to know good and evil.
And now might he not put forth his hand
and partake also of the Tree of Life,
and eat, and live forever?"

…And the Deity Yahweh expelled the Adam from the orchard of Eden.

…As many early Sumerian depictions show, there had been a time when Man, as a Primitive Worker, served his gods stark naked. He was naked whether he served the gods their food and drink, or toiled in the fields or on construction jobs.

Mr. Sitchin explains that Man had not been given the "knowing" that he was different than the animals;

…Did the lack of "knowing," then, mean that, naked as an animal, the newly fashioned being also engaged in sex as, or with, the animals? Some early depictions indicate that this was indeed the case.

…If this "knowing" meant only that Man had come to recognize that having sex with animals was uncivilized or evil, why were Adam and Eve punished for giving up sodomy? The Old Testament is replete with admonitions against sodomy, and it is unconceivable that the learning of a virtue would cause divine wrath.

…The "knowing" that Man obtained against the wishes of the Deity – or one of the deities – must have been of a more profound nature. It was something good for Man, but something his creators did not wish him to have.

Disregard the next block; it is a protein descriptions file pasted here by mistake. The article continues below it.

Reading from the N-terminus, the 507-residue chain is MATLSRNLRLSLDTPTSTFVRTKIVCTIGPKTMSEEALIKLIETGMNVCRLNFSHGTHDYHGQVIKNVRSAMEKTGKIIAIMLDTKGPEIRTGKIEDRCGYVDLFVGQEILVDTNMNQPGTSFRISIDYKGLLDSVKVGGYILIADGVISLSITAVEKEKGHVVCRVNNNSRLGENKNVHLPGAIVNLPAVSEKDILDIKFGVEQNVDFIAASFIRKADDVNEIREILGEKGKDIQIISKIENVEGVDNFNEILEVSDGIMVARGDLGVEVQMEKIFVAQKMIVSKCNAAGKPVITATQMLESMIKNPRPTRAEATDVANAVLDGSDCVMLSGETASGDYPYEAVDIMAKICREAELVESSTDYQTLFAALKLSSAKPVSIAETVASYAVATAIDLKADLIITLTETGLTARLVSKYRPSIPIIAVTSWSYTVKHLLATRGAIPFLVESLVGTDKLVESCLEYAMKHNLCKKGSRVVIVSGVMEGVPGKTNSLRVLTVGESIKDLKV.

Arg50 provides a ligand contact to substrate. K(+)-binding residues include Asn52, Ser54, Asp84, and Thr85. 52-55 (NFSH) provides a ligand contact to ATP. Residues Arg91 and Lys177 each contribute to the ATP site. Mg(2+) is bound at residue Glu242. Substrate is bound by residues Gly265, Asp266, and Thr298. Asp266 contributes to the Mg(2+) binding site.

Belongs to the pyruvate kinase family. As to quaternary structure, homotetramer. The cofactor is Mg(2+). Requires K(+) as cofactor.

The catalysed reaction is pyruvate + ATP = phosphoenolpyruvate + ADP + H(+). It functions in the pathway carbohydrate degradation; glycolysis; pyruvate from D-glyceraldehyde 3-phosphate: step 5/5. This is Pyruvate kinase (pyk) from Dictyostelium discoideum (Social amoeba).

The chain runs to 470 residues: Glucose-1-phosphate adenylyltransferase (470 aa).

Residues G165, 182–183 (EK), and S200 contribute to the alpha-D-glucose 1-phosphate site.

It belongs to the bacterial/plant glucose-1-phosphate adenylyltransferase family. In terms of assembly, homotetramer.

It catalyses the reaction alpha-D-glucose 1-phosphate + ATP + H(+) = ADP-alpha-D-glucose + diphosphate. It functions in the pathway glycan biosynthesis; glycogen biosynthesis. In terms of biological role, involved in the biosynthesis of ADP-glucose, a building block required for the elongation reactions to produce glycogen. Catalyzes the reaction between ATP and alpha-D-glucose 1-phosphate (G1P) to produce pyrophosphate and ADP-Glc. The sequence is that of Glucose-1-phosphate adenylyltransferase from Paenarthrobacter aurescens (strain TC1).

…Throughout the Old Testament the term "to know" is used to denote sexual intercourse, mostly between a man and his spouse for the purpose of having children. The tale of Adam and Eve in the Garden of Eden is the story of a crucial step in Man’s development: the acquisition of the ability to procreate.

…That the first representatives of Homo sapiens were incapable of reproduction should not be surprising. Whatever method the Nefilim had used to infuse some of their genetic material into the biological makeup of the hominids they selected for the purpose, the new being was a hybrid, a cross between two different, if related, species. Like a mule (a cross between a mare and a donkey), such mammal hybrids are sterile.

…Were the Nefilim, at first, simply producing "human mules" to suit their requirements?

There are depictions on a rock in the mountains of southern Elam, which give indications of mass reproduction of beings all looking alike. Mr. Sitchin explains this in detail and the graphic is shown on the book;

…The inability of hybrids to procreate, it has been discovered recently, stems from a deficiency in the reproductive cells. While all cells contain only one set of hereditary chromosomes, Man and other mammals are able to reproduce because their sex cells (the male sperm, the female ovum) contain two sets each. But this unique feature is lacking in hybrids. Attempts are now being made through genetic engineering to provide hybrids with such a double set of chromosomes in their reproductive cells, making them sexually "normal."